The voice at the other end of the wire purred with approval. "I
never heard anything so splendid. The last man who mentioned pompano
to me became absolutely lyrical about sprigs of parsley and melted
butter. Well, that's that. Now, here's another very important point.
How about wall-paper?"

George pressed his unoccupied hand against his forehead.
This conversation was unnerving him.

"I didn't get that," he said.

"Didn't get what?"

"I mean, I didn't quite catch what you said that time. It
sounded to me like 'What about wall-paper?'"

"It was 'What about wall-paper?' Why not?"

"But," said George weakly, "it doesn't make any sense."

"Oh, but it does. I mean, what about wall-paper for your

"My den?"

"Your den. You must have a den. Where do you suppose you're going
to work, if you don't? Now, my idea would be some nice quiet
grass-cloth. And, of course, you would have lots of pictures and
books. And a photograph of me. I'll go and be taken specially. Then
there would be a piano for you to work on, and two or three really
comfortable chairs. And--well, that would be about all, wouldn't

George pulled himself together.

"Hello!" he said.

"Why do you say 'Hello'?"

"I forgot I was in London. I should have said 'Are you there?'"

"Yes, I'm here."

"Well, then, what does it all mean?"

"What does what mean?"

"What you've been saying--about butter and pompanos and wall-paper
and my den and all that? I don't understand."

"How stupid of you! I was asking you what sort of wall-paper you
would like in your den after we were married and settled down."

George dropped the receiver. It clashed against the side of the
table. He groped for it blindly.

"Hello!" he said.

"Don't say 'Hello!' It sounds so abrupt!"

"What did you say then?"

"I said 'Don't say Hello!'"

"No, before that! Before that! You said something about getting

"Well, aren't we going to get married? Our engagement is announced
in the Morning Post."


"George!" Maud's voice shook. "Don't tell me you are going to jilt
me!" she said tragically. "Because, if you are, let me know in
time, as I shall want to bring an action for breach of promise.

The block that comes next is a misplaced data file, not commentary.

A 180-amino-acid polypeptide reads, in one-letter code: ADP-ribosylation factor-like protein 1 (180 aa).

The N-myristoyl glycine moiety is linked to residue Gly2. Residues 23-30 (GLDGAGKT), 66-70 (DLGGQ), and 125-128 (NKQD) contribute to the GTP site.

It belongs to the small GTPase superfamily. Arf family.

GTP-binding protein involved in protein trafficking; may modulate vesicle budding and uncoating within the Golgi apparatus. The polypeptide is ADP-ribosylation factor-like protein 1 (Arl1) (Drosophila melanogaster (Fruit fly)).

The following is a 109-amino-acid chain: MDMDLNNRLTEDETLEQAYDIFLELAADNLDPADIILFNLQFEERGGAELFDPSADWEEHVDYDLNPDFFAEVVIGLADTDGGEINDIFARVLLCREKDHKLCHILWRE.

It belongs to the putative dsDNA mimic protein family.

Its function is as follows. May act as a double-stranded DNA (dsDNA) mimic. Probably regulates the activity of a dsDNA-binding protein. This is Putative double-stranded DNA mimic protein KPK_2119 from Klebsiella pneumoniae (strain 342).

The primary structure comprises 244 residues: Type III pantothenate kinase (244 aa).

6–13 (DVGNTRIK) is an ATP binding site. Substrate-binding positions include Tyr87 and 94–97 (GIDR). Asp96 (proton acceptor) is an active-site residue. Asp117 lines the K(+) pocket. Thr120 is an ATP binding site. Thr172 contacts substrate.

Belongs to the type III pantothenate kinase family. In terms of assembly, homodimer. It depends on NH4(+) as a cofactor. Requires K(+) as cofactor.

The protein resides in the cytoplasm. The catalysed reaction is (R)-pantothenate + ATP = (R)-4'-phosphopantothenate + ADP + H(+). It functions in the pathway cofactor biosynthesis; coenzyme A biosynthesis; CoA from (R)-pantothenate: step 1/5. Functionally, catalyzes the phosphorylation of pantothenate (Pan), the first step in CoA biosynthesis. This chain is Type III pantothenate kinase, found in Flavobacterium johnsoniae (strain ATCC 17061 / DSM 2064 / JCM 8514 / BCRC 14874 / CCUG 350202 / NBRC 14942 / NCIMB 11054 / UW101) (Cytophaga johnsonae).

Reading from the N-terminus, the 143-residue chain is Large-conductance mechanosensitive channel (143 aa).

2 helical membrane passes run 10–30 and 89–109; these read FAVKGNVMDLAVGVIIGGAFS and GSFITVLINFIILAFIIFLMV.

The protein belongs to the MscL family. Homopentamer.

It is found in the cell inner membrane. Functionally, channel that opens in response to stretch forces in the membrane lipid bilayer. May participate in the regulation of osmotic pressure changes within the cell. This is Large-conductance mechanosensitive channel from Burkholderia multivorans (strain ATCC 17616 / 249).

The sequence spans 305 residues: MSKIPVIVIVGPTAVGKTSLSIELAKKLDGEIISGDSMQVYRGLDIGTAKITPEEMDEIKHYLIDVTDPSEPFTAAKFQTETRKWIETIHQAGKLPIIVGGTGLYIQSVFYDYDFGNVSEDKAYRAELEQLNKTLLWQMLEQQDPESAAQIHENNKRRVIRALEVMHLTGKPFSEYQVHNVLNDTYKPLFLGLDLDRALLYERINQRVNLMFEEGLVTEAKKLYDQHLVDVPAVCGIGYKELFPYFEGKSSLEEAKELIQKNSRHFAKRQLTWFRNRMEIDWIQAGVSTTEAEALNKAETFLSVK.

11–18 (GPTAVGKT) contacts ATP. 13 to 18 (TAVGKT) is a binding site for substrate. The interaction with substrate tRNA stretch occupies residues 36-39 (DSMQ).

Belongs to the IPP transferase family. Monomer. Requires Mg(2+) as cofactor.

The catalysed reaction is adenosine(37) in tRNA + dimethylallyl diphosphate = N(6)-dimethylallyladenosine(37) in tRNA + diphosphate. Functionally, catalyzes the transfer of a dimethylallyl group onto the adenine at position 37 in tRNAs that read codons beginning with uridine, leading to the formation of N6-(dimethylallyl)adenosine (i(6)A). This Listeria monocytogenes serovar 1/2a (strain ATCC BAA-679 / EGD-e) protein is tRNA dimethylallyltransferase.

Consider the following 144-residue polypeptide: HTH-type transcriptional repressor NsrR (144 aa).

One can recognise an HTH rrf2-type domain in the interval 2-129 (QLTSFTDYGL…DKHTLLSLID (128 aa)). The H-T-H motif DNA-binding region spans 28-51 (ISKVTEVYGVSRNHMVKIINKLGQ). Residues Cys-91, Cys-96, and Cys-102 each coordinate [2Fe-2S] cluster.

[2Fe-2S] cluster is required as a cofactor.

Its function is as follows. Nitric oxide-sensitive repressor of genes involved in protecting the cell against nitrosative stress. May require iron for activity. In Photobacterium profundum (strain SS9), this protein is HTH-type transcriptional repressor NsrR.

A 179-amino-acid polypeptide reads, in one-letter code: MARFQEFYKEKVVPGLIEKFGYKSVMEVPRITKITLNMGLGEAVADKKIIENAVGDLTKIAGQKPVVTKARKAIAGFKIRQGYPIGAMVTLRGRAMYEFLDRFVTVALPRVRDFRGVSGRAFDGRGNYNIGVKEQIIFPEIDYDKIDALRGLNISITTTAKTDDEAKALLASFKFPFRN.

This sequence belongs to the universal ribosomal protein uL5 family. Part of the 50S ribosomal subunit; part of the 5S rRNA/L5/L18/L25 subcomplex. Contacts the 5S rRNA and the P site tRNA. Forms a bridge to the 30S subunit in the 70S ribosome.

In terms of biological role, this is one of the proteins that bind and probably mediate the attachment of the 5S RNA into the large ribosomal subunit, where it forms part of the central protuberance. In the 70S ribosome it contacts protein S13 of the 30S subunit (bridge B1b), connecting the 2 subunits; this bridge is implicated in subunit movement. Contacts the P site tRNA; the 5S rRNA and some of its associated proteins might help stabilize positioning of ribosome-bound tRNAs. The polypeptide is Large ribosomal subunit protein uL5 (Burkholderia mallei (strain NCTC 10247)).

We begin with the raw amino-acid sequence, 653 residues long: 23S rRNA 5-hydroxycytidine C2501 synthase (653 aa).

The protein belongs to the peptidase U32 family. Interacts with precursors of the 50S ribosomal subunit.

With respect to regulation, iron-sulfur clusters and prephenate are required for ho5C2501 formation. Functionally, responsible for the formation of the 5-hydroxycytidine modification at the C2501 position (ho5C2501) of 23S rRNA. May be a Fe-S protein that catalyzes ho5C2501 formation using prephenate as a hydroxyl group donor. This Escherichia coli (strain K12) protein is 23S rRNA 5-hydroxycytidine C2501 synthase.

I've just met such a capable young man who will look after the
whole thing for me. He wears a bowler hat on the side of his head
and calls waitresses 'Mabel'. Answer 'yes' or 'no'. Will you marry

"But--But--how about--I mean, what about--I mean how about--?"

"Make up your mind what you do mean."

"The other fellow!" gasped George.

A musical laugh was wafted to him over the wire.

"What about him?"

"Well, what about him?" said George.

"Isn't a girl allowed to change her mind?" said Maud.

George yelped excitedly. Maud gave a cry.

"Don't sing!" she said. "You nearly made me deaf."

"Have you changed your mind?"

"Certainly I have!"

"And you really think--You really want--I mean, you really
want--You really think--"

"Don't be so incoherent!"



"Will you marry me?"

"Of course I will."


"What did you say?"

"I said Gosh! And listen to me, when I say Gosh, I mean Gosh! Where
are you? I must see you. Where can we meet? I want to see you! For
Heaven's sake, tell me where you are. I want to see you! Where are
you? Where are you?"

"I'm downstairs."

"Where? Here at the 'Carlton'?"

"Here at the 'Carlton'!"


"Quite alone."

"You won't be long!" said George.

He hung up the receiver, and bounded across the room to where his
coat hung over the back of a chair. The edge of the steamer-trunk
caught his shin.

"Well," said George to the steamer-trunk, "and what are you butting
in for? Who wants you, I should like to know!"

Content of CHAPTER 27
The End
P G Wodehouse's novel: A Damsel in Distress